Skeleton phase

Initialized with a complete undirected graph (\({{{{{\mathcal{G}}}}}}\)) where all nodes (variables) are inter-connected, the goal of skeleton phase is to eliminate the spurious links caused by indirect paths and common drivers via iterative conditional independence tests at some significance threshold \({\alpha }_{{{{{{{\rm{PC}}}}}}}}\). Here, for the sake of interpretability and analytical tractability, we implemented conditional independence test with Partial Correlation method (i.e., “ParCorr” in the kit) which assumes linear dependencies but also suffices when the non-linear links can be linearly approximated46. As a tuning hyperparameter in the condition-selection step, the significance threshold \({\alpha }_{{{{{{{\rm{PC}}}}}}}}\) was set as 0.05 for state-by-state analysis, while significance was calibrated at a stringent \(1.0\times {10}^{-3}\) level when analyzing the nationwide graphical structure by concatenating all the state-level time series.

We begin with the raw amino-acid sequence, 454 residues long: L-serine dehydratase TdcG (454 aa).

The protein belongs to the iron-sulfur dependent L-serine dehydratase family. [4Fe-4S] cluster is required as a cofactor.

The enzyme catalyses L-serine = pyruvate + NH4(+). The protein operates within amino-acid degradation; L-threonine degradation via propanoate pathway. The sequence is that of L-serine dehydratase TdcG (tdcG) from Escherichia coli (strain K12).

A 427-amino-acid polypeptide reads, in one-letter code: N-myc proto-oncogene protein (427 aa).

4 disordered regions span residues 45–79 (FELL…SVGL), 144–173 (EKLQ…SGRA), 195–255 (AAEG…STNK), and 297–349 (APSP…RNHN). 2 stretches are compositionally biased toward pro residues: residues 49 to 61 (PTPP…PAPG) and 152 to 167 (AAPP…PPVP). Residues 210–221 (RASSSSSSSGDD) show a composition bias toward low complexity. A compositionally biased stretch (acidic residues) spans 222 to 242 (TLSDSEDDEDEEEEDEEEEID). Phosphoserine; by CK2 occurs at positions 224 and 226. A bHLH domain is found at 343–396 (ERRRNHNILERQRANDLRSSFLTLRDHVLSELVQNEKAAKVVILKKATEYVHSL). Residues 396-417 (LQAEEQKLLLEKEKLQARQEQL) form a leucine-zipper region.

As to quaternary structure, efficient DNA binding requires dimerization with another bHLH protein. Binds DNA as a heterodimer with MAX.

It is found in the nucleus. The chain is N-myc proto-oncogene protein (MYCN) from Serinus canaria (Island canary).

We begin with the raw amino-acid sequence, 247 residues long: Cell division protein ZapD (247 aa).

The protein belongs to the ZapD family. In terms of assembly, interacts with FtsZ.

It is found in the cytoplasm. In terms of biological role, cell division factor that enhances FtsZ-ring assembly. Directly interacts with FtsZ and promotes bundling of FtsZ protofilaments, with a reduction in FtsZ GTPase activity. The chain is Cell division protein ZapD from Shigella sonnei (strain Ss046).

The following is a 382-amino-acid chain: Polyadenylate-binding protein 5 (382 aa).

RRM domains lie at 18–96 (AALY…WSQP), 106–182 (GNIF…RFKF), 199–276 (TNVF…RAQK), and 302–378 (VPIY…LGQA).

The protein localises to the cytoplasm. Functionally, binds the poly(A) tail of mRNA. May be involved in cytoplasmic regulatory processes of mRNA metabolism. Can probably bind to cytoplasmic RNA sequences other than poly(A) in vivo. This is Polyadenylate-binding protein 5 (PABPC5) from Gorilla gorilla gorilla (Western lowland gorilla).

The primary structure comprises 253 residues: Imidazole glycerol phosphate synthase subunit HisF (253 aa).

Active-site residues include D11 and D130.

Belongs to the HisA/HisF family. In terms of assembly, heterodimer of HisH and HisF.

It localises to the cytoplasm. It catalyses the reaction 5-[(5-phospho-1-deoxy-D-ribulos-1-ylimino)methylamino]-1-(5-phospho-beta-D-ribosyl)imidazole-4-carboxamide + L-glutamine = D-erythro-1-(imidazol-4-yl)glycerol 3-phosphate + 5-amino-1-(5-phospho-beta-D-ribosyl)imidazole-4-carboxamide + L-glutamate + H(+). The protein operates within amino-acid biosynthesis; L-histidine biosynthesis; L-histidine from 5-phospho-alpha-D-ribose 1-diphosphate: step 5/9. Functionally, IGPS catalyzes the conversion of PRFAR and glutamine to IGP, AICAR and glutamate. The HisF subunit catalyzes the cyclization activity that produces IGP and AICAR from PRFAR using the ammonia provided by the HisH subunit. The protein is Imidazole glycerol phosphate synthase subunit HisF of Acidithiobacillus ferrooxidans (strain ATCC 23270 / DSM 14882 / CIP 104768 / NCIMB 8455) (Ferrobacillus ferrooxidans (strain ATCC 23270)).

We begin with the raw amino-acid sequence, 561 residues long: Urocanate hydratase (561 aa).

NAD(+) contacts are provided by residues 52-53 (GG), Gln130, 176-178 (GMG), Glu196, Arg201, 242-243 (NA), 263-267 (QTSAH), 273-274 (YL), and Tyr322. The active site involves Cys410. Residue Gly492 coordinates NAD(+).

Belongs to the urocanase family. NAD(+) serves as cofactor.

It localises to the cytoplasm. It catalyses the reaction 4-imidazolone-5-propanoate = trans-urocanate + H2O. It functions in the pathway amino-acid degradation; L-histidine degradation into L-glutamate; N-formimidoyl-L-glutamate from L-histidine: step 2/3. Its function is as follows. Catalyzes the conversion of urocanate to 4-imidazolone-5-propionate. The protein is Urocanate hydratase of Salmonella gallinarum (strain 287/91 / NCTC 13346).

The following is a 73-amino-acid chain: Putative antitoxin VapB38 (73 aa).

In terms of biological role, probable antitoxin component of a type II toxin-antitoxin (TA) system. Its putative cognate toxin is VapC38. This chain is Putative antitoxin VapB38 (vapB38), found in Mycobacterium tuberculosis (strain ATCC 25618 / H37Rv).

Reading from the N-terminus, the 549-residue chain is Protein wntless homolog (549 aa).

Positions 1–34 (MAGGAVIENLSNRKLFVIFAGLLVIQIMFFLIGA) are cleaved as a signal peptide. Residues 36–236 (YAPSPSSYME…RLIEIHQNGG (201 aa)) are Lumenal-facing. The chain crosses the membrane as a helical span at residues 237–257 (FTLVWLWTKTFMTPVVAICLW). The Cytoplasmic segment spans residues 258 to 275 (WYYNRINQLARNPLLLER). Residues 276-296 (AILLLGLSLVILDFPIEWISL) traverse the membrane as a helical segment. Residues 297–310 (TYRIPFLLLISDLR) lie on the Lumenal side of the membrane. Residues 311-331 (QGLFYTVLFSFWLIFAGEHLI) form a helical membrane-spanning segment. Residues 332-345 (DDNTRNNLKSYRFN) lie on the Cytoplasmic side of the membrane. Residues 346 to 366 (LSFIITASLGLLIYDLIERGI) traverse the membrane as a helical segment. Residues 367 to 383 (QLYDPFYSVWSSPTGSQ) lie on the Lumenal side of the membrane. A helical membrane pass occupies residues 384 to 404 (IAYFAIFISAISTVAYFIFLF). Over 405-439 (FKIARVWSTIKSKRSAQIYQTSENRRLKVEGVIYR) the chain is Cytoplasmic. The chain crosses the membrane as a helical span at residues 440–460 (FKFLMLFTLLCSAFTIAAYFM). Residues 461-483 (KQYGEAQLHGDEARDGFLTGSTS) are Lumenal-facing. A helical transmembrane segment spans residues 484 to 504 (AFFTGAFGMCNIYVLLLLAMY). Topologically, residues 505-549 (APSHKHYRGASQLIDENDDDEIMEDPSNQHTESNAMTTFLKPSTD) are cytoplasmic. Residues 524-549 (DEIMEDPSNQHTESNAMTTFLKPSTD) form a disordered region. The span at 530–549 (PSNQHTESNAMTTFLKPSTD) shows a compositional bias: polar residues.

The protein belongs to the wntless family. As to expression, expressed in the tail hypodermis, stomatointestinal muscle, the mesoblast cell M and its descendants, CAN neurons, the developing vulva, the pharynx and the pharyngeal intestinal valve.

In practice, the skeleton edge removal phase is conducted for lagged and contemporaneous conditioning sets separately. To illustrate, given \({X}_{t}^{j}\) representing each variable/node in the system or target graph (\({{{{{\mathcal{G}}}}}}\)), we firstly test its putative driver/parent (denoted as \({{{{{\mathcal{P}}}}}}({X}_{t}^{j})\)) over all the time-lagged variables \({X}_{t-\tau }^{i}\), where \(i,j\in \{1,\ldots,N\}\) and \(\tau \in \{1,\ldots,{\tau }_{\max }\}\) (here, \({\tau }_{\max }\) was set as 2 based on domain knowledge). In graphical terms, a causal link \({X}_{t-\tau }^{i}\to {X}_{t}^{j}\) will stand if and only if \({X}_{t-\tau }^{i}\) and \({X}_{t}^{j}\) are dependent given any set of conditions. Starting with the first iteration (\(r=0\)), unconditional (i.e., bi-variate) independence tests are performed for all the pairs \(({X}_{t-\tau }^{i},{X}_{t}^{j})\) and \({X}_{t-\tau }^{i}\) is removed from the hypothetical \(\hat{{{{{{\mathcal{P}}}}}}}({X}_{t}^{j})\) set if the \(p\) value cannot pass the significance level \({\alpha }_{{{{{{{\rm{PC}}}}}}}}\). In each next iteration (\(r \to r +1\)), we first sort the \(\hat{{{{{{\mathcal{P}}}}}}}({X}_{t}^{j})\) obtained from last iteration by the absolute value of test statistic, and then select the strongest \(r+1\) parents as the conditions to conduct conditional independence tests for pairs \(({X}_{t-\tau }^{i},{X}_{t}^{j})\). After another round of screening, the hypothetical \(\hat{{{{{{\mathcal{P}}}}}}}({X}_{t}^{j})\) set for each \({X}_{t}^{j}\) is further narrowed down and the algorithm will finally converge with no more conditions available for test. In this way, we could identify the lagged potential parents of each variable.